This is how it all starts, ’04 Suzuki GSXR600 throttle bodies bought off of eBay for 50$ in Nov ’05. I became infatuated with individual throttle bodies many months earlier after reading about them at the TWM and Jenvey websites. I came across the HomeMadeTurbo article where they took GSXR throttle bodies and put them on a Honda, then I thought to myself this would be a lot of fun putting together a kit of my own, then slapping it on my Miata. I’d get a lot of hands-on work, plus I’d learn a lot about engine management and tuning. And what better way to learn about engine management and tuning then to get a MegaSquirt :). I ended up going with the MS1 V2.2 board with Megasquirt N Spark Extra because it was the cheapest alternative while providing everything I needed from an EMS, and for 120$, you can’t go wrong! More details on the Megasquirt can be found on its own page. Let’s get on with the build!
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Alcohol/Water Injection courtesy of eunos93
The kit operates like this:
The boost switch & map sensor are connected to the same hose the boost gauge is connected to.
The boost switch is normally off, when a certain pressure is reached, it swithes on the current. Which then switches on the relay. The relay & boost switch are made part of the ignition circuit (same circuit that lights up the dash), which only activates when the car is turned on.
The relay, once activated, then switches on the +12V from the battery. That current switches on the solenoid check valve, and the current will flow to either the shurflo pump (only if the controller bypass switch is on) or the +12V lead of the microprocessor controller (for progressive control mode). The map sensor output is fed to the controller.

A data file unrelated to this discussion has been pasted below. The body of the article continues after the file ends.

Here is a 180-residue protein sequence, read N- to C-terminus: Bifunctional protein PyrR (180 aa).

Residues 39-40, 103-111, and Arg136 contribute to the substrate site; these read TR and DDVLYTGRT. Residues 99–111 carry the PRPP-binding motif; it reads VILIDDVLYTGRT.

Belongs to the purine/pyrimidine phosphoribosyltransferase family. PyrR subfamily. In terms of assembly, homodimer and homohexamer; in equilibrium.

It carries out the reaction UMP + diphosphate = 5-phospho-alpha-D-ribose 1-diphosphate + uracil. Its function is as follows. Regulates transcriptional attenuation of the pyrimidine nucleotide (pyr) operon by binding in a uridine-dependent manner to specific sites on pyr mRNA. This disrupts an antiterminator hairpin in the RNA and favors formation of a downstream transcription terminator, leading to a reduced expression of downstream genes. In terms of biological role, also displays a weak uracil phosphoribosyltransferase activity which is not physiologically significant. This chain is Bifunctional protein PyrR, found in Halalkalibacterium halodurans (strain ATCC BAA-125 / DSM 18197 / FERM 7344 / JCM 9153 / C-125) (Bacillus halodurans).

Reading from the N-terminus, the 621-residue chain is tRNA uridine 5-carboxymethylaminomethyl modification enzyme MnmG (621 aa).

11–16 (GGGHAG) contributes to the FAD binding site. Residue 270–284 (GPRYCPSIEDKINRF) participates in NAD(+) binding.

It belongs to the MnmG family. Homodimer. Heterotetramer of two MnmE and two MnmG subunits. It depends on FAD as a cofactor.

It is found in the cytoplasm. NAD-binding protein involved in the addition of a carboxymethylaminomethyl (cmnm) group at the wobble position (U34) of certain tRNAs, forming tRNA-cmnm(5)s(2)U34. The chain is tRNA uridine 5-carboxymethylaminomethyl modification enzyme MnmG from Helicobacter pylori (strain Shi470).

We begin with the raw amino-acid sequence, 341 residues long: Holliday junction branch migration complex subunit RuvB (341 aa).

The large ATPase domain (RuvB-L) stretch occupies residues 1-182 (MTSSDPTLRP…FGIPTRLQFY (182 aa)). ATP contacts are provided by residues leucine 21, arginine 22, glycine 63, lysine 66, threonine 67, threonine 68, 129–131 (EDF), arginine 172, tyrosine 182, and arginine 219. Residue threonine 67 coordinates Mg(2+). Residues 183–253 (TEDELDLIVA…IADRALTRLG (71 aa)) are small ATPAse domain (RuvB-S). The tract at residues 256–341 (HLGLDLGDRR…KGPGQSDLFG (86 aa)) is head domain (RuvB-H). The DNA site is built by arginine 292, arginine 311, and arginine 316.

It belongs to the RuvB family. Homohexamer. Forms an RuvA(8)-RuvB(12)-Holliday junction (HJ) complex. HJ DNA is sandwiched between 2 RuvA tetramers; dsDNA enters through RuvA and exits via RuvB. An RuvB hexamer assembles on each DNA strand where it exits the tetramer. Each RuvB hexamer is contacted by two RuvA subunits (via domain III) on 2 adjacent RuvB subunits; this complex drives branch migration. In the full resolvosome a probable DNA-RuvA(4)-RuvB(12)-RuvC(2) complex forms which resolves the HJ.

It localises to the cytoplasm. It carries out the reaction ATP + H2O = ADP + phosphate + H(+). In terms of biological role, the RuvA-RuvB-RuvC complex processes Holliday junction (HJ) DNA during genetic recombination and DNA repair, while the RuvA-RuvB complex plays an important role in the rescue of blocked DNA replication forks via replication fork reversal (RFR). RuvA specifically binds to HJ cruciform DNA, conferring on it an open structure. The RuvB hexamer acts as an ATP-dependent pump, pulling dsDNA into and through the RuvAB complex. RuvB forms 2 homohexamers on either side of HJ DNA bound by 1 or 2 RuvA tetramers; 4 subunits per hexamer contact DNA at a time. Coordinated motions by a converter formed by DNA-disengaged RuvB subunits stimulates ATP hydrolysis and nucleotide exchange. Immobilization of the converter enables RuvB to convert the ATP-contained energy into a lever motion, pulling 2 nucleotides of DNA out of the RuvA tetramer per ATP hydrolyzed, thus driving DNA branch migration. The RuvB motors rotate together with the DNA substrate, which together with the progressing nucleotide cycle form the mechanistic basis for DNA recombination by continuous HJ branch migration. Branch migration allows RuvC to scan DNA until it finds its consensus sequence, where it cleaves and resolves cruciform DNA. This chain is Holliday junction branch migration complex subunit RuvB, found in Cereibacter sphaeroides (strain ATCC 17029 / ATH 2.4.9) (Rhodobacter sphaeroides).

The controller being used is the Devilsown controller, you can read about it here:
Whether the main current flows straight to the pump or to the controller, is determined by the switches on the control console.
Here are images of the overall layout, and the circuit diagram.
The boost switch connects the circuit at 4 psi (user adjustable), basically activating the controller and opening the solenoid valve to the water/alcohol line. The MAP sensor output to the controller simply regulates the voltage to the pump thereby controlling the injection flow rate.
The controller is akin to a MAP sensor output controlled solid state potentiometer, i.e. higher the boost, higher the voltage to the pump. Parameters are set on the controller, psi at which flow begins, and psi at which the pump reaches full flow (12V).
On this setup, the pump begins injecting around 5 psi, and reaches full flow at 8 psi.
The control console simply houses the switches and the alcohol/water tank low level light. One switch allows bypassing the progressive controller for single (full) flow rate mode. This mode is full flow rate, or off – of course this mode is only used if the controller where ever to fail.
The other switch (spring release) is for manually switching on the pump to full flow rate at any time, for testing purposes. The switches are included simply as a means of fault finding, should one ever occur.
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